Lenders can't rest on their laurels for very long after originating a mortgage these days. Homeowners who want to refinance begin shopping around at the drop of a hat - or an interest rate.
So lenders are focusing on how to encourage their borrowers not to jump ship.
"In today's environment, there's very little loyalty to the company that originated your mortgage," said Anne Morgan Moore, president of Atlanta- based Synergistics Inc. "The most important thing for homeowners is what's easiest and the best deal for them."
Lenders who hold large servicing portfolios are particularly vulnerable.
"When you're talking about a small-town bank, where you know the owner, there's some loyalty there" Ms. Moore said. "But how many people have that relationship with their lender?"
Lenders are secretive about how well they do at retaining customers who refinance, but the issue is widely considered important. Many lenders have recently committed additional energy to refi strategies, to keep up with demand - and ahead of the competition.
"We try to make it as convenient as possible to refinance, by offering a variety of means to access us," said Greg Quick, senior vice president at Comerica Mortgage Corp., Auburn Hills, Mich.
Comerica provides such options as a telephone line for refinancings, mortgage professionals that make house calls, and in branch specialists.
The company also uses statement inserts, general media advertising, counseling at housing fairs and trade shows, and direct mail to locate refinance customers.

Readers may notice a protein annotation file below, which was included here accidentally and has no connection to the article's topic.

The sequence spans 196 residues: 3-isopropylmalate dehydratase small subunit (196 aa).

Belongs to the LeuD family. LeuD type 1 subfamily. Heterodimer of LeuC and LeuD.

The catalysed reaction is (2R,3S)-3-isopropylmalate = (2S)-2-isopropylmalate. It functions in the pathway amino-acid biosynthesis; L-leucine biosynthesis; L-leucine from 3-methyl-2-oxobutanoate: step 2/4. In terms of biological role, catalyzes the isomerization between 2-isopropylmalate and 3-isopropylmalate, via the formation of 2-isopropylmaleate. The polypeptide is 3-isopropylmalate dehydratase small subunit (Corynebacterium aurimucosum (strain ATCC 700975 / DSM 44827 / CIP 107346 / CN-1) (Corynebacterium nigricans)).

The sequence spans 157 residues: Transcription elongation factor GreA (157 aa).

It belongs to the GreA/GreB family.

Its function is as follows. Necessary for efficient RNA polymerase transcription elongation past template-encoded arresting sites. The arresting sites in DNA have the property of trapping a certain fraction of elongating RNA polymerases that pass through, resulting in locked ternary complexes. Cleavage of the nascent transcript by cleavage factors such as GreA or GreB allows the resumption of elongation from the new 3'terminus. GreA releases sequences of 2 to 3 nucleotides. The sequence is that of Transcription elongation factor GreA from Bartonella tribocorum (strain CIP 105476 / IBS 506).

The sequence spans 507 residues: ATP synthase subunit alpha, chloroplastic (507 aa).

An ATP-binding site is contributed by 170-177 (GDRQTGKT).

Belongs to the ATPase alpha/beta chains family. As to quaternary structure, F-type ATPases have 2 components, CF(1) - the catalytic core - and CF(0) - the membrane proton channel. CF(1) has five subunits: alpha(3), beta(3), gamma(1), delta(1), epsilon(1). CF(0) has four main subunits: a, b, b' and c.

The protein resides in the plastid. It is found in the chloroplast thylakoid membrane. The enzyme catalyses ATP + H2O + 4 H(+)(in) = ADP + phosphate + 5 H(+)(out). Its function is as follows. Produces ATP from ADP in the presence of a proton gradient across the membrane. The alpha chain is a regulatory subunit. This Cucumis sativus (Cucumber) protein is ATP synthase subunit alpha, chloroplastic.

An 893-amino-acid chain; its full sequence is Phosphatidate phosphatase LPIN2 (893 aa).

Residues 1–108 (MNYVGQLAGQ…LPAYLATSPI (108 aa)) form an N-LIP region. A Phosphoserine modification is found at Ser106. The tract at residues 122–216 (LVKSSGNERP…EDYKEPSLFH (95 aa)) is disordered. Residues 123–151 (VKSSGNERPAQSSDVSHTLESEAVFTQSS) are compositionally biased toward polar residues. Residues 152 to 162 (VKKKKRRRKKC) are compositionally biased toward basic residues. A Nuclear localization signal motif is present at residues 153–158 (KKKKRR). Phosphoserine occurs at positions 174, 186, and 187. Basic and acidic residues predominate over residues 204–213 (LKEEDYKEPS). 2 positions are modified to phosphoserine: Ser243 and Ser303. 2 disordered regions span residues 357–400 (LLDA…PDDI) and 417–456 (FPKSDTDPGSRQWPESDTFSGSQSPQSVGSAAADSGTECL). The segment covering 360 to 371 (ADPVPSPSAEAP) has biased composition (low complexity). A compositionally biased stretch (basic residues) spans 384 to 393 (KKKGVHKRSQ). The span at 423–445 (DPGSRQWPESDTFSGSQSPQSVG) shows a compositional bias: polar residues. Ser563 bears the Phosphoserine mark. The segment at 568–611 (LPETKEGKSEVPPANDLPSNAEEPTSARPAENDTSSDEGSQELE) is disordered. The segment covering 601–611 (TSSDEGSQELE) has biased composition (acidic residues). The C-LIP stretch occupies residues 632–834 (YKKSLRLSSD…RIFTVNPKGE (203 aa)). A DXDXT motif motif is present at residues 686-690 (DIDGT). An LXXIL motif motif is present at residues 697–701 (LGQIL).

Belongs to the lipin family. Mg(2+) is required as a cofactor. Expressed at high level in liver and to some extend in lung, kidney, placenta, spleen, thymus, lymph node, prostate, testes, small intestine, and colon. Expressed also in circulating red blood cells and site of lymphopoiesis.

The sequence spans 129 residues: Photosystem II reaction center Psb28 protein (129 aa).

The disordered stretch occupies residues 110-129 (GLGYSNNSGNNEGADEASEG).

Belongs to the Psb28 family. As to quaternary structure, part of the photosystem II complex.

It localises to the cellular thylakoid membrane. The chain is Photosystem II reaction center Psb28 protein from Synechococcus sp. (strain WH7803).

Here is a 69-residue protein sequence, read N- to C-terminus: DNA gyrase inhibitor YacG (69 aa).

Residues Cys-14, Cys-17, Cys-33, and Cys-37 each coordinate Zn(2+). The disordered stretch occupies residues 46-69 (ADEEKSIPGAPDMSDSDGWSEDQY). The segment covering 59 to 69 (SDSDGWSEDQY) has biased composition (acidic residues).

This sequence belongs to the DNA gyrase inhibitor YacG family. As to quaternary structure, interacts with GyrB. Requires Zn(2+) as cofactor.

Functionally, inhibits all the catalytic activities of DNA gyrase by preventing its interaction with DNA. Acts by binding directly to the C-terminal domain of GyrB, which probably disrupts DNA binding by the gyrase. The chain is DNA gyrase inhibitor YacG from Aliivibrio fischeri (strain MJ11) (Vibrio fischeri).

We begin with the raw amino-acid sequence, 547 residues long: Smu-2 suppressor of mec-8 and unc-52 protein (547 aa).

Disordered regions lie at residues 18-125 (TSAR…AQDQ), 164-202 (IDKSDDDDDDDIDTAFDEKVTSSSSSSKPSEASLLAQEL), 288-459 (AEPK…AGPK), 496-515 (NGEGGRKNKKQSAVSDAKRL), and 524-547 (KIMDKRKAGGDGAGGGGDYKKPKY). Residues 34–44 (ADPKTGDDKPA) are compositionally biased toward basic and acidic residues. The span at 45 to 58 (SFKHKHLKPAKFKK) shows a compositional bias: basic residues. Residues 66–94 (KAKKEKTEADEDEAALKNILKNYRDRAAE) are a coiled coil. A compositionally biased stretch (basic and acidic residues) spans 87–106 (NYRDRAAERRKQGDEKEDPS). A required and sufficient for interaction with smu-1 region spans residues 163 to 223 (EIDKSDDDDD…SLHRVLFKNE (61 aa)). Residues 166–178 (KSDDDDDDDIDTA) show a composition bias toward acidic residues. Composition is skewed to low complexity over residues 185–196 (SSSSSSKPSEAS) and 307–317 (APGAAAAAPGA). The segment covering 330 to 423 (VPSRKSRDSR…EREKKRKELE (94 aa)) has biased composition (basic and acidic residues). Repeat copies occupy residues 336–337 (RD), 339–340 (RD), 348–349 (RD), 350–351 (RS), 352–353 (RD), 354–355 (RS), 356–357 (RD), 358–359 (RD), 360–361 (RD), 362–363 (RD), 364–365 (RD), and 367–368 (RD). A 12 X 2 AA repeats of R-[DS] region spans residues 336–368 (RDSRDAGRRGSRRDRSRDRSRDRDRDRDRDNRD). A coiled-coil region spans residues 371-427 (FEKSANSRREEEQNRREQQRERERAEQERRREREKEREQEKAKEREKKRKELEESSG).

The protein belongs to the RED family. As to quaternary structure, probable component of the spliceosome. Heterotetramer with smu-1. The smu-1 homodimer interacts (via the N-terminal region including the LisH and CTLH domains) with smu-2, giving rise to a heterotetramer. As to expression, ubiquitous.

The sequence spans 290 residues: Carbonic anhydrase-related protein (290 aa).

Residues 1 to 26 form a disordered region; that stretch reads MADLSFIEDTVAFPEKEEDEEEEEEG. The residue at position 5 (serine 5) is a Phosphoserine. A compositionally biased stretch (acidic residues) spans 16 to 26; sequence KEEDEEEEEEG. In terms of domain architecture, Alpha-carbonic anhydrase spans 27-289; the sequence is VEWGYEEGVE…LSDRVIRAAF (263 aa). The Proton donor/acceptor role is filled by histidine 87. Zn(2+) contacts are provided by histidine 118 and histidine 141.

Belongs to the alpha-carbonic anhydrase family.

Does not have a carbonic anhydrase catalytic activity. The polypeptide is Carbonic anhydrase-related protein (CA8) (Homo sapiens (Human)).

Refinancing has been an key aspect of the companies' origination strategies, Mr. Quick said. Comerica is even pulling employees from nonmortgage divisions and reassigning responsibilities within the mortgage division to take care of the additional volume.
The mortgage division of Central Carolina Bank, Durham, N.C., is working with the bank's marketing department to develop a strategy for getting additional refinancing customers, and keeping the home loans they do have.
Central Carolina already offers a streamlined refinancing program that allows borrowers to get a new rate within five to 10 business days. Traditionally, refinancing can take more than a month.
Despite the popularity of the streamlined program, value is still the main emphasis for the bank.
"Most of the consumers we work with are fairly savvy," said Helen Moore, senior vice president at Central Carolina. The company has had a significant number of phone callers checking rates, she said.
Local papers often run weekly refinancing rate comparisons that are closely studied by homeowners, Ms. Moore said. And often, many will check their original lender first, as a benchmark.